Northern Highlights: the best bits from New Zealand’s North Island

Featured photo by Olivia Brady

I feel at home as soon as my feet step from the scratchy carpet of the plane and onto the kiwi tarmac – whether this has more to do with the fact that the air is no longer the 97% humidity of Asia and instead has the familiar almost-drizzle of arriving in Heathrow I am not sure but regardless, I know I will love it here.

Our first night is spent just outside of Auckland in One Tree Hill homestay which is indescribably lovely; the town itself is adorable and the homestay is even better. Having a kitchen and being able to cook for the first time in 3 months is a dream and the bed is the comfiest thing I think I have ever had the pleasure of laying down on (this may be ever so slightly enhanced by the fact that we have just done a journey with multiple stops, on the cheapest possible airlines and correspondingly uncomfortable seats, but either way it is still the best bed ever). 

The following day we make our way to Nomads hostel in the centre of Auckland via a local bus driven by an elderly man with a welcoming smile and warm eyes – first impressions of the locals are good then. My impressions of Auckland itself are mostly the colour grey, but also memories of a fun bar crawl with new friends and the new Bridget Jones film, which is actually great. Another thing Auckland is good for is shops – if you have just arrived from outrageously hot countries and failed to pack sensibly for a colder climate (whoops) then do not panic, Auckland will have what you need – if you are on a budget then Warehouse is a godsend. 

Helloo Auckland: photo by Olivia Brady

One drizzly 7am we find ourselves on the very first bus on our ‘Kiwi Experience’. We are headed North,  first stop: The Bay of Islands. The quaint little town of Paihia has all the seaside charms of Cornwall, with just as delicious fish and chips and about 90% less tourists. We spend our time here strolling around the town, along the coast and up to a lookout point. Obviously we also win (smash) the beer pong competition in the local pub because we are pro. 

Just us and the smiling faces of the group of people who just lost

On our way further North, we stop at the 90 miles beach which is just as great as it sounds: a beautiful expanse of deserted beach with a glorious sunshine canopy, it’s reflection twinkling on the shore. Later we pause in Cape Reinga to take in the view at the Northern tip of New Zealand, where an old lighthouse overlooks the point at which the Pacific Ocean meets the Tasman Sea.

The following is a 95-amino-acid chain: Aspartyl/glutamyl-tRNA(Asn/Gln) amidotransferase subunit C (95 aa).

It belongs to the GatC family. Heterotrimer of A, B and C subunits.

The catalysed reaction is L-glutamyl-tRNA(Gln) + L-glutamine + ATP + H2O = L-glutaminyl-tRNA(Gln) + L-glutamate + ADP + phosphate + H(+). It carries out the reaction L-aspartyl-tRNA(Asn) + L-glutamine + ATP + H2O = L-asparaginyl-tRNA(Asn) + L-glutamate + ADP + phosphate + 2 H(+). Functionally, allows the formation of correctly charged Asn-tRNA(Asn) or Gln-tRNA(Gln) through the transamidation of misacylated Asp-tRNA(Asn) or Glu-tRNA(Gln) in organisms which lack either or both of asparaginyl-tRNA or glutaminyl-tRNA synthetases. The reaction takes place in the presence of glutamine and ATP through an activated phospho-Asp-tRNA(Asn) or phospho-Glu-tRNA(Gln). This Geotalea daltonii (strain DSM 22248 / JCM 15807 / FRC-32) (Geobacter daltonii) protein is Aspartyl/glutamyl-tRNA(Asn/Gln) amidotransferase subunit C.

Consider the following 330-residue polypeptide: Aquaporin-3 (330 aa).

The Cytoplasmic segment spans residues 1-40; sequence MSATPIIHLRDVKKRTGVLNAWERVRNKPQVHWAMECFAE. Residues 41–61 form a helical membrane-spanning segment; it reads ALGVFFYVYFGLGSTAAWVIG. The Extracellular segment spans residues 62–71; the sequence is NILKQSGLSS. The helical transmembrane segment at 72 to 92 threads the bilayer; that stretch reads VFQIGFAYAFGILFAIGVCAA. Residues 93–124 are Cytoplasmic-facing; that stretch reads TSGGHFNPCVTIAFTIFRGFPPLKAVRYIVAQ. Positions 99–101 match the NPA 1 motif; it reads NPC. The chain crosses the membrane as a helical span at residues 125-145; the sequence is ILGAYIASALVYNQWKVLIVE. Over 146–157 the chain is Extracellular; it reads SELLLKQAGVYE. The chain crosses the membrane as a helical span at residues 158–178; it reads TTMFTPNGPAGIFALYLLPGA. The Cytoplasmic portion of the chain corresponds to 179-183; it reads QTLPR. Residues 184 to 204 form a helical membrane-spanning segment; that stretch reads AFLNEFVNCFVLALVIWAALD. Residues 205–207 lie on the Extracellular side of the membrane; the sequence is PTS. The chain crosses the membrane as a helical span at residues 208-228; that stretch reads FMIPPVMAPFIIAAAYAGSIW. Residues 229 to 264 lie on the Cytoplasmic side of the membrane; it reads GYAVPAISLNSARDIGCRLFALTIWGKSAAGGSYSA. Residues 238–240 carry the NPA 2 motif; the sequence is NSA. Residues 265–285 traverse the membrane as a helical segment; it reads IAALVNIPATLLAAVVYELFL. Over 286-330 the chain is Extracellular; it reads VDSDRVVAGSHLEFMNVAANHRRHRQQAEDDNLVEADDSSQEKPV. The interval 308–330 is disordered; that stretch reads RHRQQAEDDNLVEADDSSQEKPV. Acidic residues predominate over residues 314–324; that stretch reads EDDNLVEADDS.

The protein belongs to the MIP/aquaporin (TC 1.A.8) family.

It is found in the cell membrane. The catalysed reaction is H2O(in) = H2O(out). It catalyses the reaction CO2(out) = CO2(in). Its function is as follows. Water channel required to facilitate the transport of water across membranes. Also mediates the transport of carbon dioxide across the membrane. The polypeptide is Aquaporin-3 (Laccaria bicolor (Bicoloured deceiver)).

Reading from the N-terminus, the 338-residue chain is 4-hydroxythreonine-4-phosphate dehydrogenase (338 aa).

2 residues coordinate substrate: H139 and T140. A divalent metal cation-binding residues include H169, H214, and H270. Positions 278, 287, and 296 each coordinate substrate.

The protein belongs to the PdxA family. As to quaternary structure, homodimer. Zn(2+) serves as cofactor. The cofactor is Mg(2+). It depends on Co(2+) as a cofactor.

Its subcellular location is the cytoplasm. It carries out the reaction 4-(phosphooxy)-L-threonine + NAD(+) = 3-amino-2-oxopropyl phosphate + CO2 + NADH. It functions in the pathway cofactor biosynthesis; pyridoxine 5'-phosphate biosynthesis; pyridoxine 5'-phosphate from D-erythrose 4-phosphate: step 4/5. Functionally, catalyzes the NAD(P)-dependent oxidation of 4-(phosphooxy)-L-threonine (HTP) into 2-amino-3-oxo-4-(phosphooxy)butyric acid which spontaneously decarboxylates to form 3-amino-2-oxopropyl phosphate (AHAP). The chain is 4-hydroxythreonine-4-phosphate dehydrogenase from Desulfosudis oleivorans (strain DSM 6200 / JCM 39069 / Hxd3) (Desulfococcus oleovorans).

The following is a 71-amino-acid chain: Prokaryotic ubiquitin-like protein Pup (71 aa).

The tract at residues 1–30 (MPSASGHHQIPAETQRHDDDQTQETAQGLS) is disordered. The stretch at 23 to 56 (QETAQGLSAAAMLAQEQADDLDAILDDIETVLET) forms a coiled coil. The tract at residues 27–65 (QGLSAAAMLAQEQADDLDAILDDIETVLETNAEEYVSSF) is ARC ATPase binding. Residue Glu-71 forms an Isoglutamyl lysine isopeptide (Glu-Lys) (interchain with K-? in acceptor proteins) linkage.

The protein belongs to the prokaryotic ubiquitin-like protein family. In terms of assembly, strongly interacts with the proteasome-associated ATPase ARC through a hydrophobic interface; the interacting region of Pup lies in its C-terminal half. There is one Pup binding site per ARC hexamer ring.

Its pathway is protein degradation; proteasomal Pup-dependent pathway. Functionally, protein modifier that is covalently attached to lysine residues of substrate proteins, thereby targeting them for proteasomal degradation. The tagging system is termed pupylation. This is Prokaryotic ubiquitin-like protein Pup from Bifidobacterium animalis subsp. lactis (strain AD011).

90 miles of bliss: photo by Olivia Brady
Where an ocean greets the sea and everything else seems miles away
Our journey continues as we start to move south and head to Cathedral Cove for a coastal hike followed by Hot Water Beach, which is imaginatively named due to the naturally occurring hot water that eagerly awaits you a few inches below the surface layer of sand. It is not unusual to see groups of people sat in shallow pools close to the shore line, regardless of the weather (which is not exactly balmy for our visit).
Cathedral cove: photo by Olivia Brady

We continue the unusual activities with a visit underground to the Waitomo  caves to see the glowworms, which are almost as cool but not quite as lovely as fireflies which will never fail to mesmerise me. Despite coming in at second place for my favourite phosphorescent insect, they are definitely worth a visit and a must-do if you travel to this area. That night we all pile into the cosy lounge of the hostel for a screening of the first in the Lord of the Rings trilogy in preparation for a much-anticipated visit to Hobbiton the following day.